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PWC Schools: We Don’t Need No Stinkin Rules!

By Greg L | 29 January 2009 | Prince William County | 13 Comments

Taxpayers provide the staff at the Prince William County Schools with various IT resources that they’re supposed to use for their jobs.  These include the usual things like email systems, websites, and computers that we’re all pretty familiar with in our jobs.  When we start using our work computers and the IT resources of our employers, we’re usually doing so subject to policies that dictate that we’re not supposed to use these resources for personal business.  That holds true with our public employees, who are restricted by regulation from using public resources for personal business, including political activity.

They do anyways, and some members of the School Board couldn’t care less.

Selected sections of PWCS Regulation 295-1 “General School Administration”:

Activities in direct support of this purpose such as professional development, administrative communications, grant applications, new project announcements, and student product publishing, are acceptable. It is the general policy that Prince William County Public Schools’ network facilities are to be used in a responsible, efficient, ethical and legal manner in accordance with the instructional mission of the school division. Faculty and students must acknowledge their understanding of the general policy and guidelines as a condition of receiving access to the network.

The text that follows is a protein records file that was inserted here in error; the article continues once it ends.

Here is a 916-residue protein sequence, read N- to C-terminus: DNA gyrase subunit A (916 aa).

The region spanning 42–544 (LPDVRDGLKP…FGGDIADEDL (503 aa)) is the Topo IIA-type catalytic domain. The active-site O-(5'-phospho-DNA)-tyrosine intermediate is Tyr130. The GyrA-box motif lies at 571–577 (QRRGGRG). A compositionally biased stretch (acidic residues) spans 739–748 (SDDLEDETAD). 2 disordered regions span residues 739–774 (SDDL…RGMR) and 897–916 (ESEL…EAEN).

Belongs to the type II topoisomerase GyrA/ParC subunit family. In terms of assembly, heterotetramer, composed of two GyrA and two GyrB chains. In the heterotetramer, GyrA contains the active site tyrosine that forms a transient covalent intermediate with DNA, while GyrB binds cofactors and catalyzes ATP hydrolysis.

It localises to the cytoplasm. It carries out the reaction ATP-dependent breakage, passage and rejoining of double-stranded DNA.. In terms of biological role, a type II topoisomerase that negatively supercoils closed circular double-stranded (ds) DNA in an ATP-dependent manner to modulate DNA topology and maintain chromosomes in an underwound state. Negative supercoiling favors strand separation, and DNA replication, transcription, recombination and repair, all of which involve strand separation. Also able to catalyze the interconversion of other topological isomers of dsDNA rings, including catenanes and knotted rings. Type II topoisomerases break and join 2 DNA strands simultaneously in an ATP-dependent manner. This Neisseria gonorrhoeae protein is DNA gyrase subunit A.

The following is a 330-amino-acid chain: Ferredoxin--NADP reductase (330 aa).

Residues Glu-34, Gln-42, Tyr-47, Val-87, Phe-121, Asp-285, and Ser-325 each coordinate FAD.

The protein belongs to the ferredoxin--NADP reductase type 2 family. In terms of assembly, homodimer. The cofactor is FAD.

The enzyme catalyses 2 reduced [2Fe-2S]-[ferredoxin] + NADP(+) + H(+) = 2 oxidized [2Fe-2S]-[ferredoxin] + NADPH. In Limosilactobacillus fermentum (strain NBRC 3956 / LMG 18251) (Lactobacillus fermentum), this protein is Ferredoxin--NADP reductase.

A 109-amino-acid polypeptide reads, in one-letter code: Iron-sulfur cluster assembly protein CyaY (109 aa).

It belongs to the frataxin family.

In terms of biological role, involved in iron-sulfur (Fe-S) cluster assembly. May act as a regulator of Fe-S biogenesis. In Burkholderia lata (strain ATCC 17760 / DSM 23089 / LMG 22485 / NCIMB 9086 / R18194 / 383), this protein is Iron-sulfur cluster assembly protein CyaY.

Failure to adhere to this regulation and the standards below will result in disciplinary action, including revocation of the offender’s network access privilege by the building administrator. Willful misuses will lead to serious disciplinary action and/or to criminal prosecution under applicable state and federal law…

The following is a non-inclusive list of examples of unacceptable actions or activities…

10. Any use of a forum for communicating by email or any other medium with school users or outside parties to solicit, proselytize, advocate, or communicate the views of an individual or non-school sponsored organization…No employee shall provide names, email addresses, or other personal information to outside parties whose intent is to communicate with school employees, students or their families for non-school purposes;